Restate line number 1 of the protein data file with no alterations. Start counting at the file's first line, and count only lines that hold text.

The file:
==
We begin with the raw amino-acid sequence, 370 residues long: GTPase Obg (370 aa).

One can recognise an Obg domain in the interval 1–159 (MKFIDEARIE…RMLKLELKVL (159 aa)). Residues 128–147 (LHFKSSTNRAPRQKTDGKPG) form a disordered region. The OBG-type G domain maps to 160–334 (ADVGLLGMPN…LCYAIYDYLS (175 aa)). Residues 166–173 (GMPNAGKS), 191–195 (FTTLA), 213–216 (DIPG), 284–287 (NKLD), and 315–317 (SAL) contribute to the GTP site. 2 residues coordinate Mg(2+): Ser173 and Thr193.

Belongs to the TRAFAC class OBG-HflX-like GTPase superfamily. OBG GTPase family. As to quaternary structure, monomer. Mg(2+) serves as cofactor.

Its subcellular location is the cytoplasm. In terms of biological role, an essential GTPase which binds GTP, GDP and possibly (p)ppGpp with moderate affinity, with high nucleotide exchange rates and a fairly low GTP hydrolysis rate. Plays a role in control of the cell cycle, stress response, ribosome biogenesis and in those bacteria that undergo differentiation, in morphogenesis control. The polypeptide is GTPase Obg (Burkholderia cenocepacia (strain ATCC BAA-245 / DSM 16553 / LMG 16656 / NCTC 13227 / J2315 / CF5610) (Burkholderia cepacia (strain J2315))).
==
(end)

We begin with the raw amino-acid sequence, 370 residues long: GTPase Obg (370 aa).